Musical Daddy asked me if other parents enjoy their children so much and if other kids are as much fun as The Boy (not that Meatball isn't fun, but he is a pretty typical baby at the moment). Of course, we think that our child is wonderful, but the question really stuck in my head.
Today I was reading Parenting magazine with Meatball drifting off to sleep in my lap, and I came across this article about the habits of happy families and what they do to feel better about life, regardless of what's going on. Things like feeling satisfied with plans made (such as, enjoying your hotel room while on vacation and not getting upset that someone else has a better balcony than you do) and just enjoying things while they are happening, and remembering them often, instead of getting upset about not being able to do something again or being distracted.
And THEN, I was on the phone with my telephone shrink (she calls every 2-3 weeks and has for awhile; I can't actually go to the real-life therapist anymore unfortunately). Oddly enough, she also has a child who had Wilms tumor. She said that one of the blessings that comes with cancer is that all of a sudden, the less significant problems just don't matter and the joyful moments are truly joyful. It is a blessing because that mode of thinking continues for the rest of your life. My mother will confirm that, as a cancer survivor herself, and we certainly agree. It was at that point that I understood why Musical Daddy said what he did. Of course we think that our children are the greatest, but he has been "blessed" because of The Boy's cancer with the ability to make the most out of the wonderful moments and to make nothing out of the difficult ones.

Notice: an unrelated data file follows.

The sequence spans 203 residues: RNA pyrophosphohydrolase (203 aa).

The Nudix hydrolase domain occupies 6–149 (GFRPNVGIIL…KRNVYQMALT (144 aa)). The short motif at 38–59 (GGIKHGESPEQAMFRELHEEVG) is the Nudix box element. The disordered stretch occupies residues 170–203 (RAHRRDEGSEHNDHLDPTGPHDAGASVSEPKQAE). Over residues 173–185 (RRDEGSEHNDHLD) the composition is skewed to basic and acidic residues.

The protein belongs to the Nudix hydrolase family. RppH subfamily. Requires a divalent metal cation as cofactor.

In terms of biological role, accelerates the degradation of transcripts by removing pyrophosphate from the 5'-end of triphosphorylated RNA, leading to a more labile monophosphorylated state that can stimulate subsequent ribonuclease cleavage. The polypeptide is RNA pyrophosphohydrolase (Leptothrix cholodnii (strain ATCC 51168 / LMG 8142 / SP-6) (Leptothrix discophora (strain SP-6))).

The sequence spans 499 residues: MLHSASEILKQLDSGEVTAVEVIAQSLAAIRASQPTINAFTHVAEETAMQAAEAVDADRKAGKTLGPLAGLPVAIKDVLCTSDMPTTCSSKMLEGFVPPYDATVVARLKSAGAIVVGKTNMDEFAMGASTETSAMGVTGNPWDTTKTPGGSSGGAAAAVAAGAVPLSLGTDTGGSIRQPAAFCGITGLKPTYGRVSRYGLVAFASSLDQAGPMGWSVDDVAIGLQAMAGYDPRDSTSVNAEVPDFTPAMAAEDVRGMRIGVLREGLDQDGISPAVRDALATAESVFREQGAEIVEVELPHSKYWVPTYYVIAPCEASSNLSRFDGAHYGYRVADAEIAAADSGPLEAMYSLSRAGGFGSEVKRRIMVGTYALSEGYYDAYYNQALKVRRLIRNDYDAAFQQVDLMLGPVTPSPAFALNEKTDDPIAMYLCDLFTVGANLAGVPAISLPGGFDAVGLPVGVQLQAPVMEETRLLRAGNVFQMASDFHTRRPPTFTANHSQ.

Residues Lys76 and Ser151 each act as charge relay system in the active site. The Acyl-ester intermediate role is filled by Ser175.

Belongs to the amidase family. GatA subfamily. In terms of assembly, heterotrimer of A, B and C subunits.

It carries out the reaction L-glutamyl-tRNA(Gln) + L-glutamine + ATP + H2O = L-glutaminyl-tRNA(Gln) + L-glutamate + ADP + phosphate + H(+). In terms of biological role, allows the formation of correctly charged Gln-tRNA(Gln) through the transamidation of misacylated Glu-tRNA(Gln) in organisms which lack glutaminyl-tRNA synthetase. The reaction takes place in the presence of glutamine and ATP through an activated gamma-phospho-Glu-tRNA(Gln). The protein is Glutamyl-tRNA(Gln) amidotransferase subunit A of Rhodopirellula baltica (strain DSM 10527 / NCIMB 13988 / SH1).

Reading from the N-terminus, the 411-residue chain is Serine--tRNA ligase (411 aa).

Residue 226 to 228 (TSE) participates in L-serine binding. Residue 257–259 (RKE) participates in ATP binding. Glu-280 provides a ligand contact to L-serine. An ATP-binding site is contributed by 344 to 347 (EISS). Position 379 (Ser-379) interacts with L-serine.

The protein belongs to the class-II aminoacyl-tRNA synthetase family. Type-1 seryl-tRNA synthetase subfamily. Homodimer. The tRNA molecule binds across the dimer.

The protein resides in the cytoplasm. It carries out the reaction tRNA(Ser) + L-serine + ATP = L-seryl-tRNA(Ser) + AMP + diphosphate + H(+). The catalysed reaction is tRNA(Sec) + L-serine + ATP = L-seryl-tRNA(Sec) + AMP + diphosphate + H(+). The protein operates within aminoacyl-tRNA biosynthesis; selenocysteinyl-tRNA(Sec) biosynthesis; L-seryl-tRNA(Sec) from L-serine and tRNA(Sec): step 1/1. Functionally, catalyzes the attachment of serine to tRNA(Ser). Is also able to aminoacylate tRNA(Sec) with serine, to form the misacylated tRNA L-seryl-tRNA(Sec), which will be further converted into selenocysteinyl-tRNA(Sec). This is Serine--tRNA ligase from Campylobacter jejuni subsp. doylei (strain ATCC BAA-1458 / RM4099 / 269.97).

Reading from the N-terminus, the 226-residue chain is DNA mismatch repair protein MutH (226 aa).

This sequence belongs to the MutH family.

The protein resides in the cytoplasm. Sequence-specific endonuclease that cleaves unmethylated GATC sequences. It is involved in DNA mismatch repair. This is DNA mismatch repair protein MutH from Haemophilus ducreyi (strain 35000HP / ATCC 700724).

At some point awhile ago, after having struggled for awhile with The Boy and his behavior as a two-year-old, something switched on in that same regard where I am so much more in tune with what he actually needs and what his real motivations are, and frequently he'll just listen to me which is amazing. And if he doesn't and I need to force an issue, I don't get frustrated--I merely explain what we're doing and why we have to, and I empathize as necessary. It helps that I have Meatball's patterns pretty much down to a science (which means that they're going to change soon) and I can focus my energy appropriately.
Anyhow, I think that we really "get it" when it comes to being as happy as we can be. Sometimes I just want to smack some people for complaining and say, "If WE can manage to be happy and enjoy our children and each other, you can suck it up too" which would, of course, defeat the purpose. More to the point, troubles are not relative (even with troublesome relatives). When you struggle, it's real. And when you can see past your troubles and enjoy life in spite of them, you're always better off.